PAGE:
It appears that the tough times on Wall Street have caused some to turn to God, with religious leaders in the Big Apple's financial district reporting an upswing in church attendance from those in the business sector.
Reverend Mark Bozzuti-Jones of Trinity Church Wall Street is not surprised since many don't know if their employers are next on the financial chopping block.
"The economic financial crisis is a reminder that we cannot put our faith in riches, that we cannot put our faith in money," Bozzuti-Jones said in his sermon at lunchtime on Friday. His message was devoted to coping with the financial crisis.
The church was having special workshops and seminars over the next few weeks including "Coping with stress in an uncertain time" and "Navigating career transitions."
"People are just sitting there, praying or crying and definitely exhausted. There has definitely been an increase in the number of people who have come in," he told Reuters.
Father Peter Madigan of St. Peter's Church has also seen increase in attendance among people in suits.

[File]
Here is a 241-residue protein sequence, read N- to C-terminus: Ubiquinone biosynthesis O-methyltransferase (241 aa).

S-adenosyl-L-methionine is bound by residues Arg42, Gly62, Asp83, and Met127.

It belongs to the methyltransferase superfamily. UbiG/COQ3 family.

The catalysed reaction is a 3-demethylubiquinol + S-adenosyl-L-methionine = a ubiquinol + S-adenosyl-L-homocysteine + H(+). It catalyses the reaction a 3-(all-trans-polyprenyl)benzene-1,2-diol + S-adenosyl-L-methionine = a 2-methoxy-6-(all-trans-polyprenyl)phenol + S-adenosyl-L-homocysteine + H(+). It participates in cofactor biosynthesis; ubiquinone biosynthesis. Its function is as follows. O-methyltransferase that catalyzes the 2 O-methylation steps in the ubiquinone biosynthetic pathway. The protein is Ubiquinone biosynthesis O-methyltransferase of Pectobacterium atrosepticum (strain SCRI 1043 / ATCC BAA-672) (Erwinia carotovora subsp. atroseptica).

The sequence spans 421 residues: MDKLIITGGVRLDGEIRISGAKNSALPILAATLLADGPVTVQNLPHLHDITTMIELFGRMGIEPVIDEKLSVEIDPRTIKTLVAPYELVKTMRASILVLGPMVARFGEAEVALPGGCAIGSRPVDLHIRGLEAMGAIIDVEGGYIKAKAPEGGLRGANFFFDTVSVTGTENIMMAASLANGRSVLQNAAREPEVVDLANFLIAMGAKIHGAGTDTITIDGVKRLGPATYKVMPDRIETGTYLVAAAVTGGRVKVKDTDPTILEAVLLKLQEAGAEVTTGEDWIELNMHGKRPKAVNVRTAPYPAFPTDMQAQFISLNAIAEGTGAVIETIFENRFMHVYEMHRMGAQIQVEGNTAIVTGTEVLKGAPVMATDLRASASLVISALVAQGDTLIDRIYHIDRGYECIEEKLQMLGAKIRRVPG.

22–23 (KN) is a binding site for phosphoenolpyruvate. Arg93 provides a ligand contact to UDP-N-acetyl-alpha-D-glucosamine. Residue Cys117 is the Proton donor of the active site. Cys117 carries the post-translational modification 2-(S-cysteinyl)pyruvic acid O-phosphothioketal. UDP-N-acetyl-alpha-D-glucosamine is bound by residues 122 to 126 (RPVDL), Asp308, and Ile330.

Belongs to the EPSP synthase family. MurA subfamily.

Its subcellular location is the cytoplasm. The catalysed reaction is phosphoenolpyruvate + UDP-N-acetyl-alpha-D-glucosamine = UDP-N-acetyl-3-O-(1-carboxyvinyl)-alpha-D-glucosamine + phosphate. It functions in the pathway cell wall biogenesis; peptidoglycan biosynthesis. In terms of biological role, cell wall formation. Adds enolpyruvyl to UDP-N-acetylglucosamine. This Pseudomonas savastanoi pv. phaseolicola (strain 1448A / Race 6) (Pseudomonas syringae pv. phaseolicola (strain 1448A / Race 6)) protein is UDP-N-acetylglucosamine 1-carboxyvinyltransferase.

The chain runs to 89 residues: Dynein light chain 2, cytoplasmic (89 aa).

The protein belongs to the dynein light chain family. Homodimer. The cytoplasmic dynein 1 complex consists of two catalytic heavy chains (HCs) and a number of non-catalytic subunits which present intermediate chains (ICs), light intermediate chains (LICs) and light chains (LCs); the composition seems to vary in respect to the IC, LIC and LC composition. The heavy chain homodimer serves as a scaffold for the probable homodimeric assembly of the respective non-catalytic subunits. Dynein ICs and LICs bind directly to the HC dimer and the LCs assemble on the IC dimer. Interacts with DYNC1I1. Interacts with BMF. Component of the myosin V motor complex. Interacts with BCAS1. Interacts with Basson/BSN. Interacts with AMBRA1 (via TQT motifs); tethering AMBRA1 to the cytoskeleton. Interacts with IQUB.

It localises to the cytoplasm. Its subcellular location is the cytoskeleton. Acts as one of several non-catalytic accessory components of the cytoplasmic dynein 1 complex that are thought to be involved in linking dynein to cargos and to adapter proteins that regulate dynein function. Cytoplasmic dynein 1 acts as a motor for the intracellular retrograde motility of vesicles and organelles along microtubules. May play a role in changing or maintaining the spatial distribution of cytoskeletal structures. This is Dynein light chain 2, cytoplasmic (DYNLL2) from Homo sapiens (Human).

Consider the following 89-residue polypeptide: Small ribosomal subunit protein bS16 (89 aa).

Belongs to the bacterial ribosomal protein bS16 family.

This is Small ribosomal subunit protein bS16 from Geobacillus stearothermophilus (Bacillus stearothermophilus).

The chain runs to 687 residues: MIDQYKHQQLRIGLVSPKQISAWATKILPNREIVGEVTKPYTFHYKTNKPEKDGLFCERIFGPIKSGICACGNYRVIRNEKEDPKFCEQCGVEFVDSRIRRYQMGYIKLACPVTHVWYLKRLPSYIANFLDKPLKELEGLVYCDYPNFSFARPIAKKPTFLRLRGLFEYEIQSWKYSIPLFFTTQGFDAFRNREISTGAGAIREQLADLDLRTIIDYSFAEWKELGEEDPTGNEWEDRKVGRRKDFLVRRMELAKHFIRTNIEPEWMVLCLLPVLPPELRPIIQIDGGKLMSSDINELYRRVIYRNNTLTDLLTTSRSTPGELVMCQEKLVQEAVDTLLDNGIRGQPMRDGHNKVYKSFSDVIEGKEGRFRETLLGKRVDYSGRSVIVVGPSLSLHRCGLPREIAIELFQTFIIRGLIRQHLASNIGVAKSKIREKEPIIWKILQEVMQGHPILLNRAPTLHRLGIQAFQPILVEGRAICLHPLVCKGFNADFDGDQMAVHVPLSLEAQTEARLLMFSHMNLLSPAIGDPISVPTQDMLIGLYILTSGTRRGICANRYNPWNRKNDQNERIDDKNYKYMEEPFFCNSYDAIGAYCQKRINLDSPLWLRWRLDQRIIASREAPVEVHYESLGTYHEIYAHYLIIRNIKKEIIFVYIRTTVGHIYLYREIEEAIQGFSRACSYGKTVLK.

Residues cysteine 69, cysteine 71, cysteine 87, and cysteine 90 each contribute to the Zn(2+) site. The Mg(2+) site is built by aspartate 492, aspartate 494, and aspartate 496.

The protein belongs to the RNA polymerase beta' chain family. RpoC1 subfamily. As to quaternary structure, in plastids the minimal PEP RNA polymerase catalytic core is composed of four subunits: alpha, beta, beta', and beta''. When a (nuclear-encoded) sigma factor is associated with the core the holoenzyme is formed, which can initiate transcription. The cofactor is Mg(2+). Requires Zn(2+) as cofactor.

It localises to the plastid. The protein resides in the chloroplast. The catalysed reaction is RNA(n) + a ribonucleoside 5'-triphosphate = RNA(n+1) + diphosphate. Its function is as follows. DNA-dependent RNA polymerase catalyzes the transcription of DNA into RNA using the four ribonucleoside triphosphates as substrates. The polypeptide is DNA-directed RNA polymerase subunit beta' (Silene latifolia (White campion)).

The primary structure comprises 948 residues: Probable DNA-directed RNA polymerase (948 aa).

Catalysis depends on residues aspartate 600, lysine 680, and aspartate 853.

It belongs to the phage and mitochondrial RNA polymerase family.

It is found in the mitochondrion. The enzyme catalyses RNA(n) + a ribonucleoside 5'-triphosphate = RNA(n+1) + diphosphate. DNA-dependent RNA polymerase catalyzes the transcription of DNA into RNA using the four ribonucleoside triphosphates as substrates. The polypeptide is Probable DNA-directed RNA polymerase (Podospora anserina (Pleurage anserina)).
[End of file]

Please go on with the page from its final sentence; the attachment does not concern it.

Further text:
"In the past couple of days there was high anxiety and trepidation," Madigan said. "The situation we are faced with today by economic standards is very much unknown, uncharted territory and faith helps us deal with those situations."
Beginning this week, The Wall Street Synagogue is opening its doors nightly to accommodate Wall Street people.
Rabbi Meyer Hager said his regular worshippers appear concerned.
"I can see it on the faces of certain people who come here who are regular people -- some work for AIG and other large banking houses -- I can see the expression of strained concern," he said.
He noted that the synagogue was founded in 1929, the year of the Wall Street crash.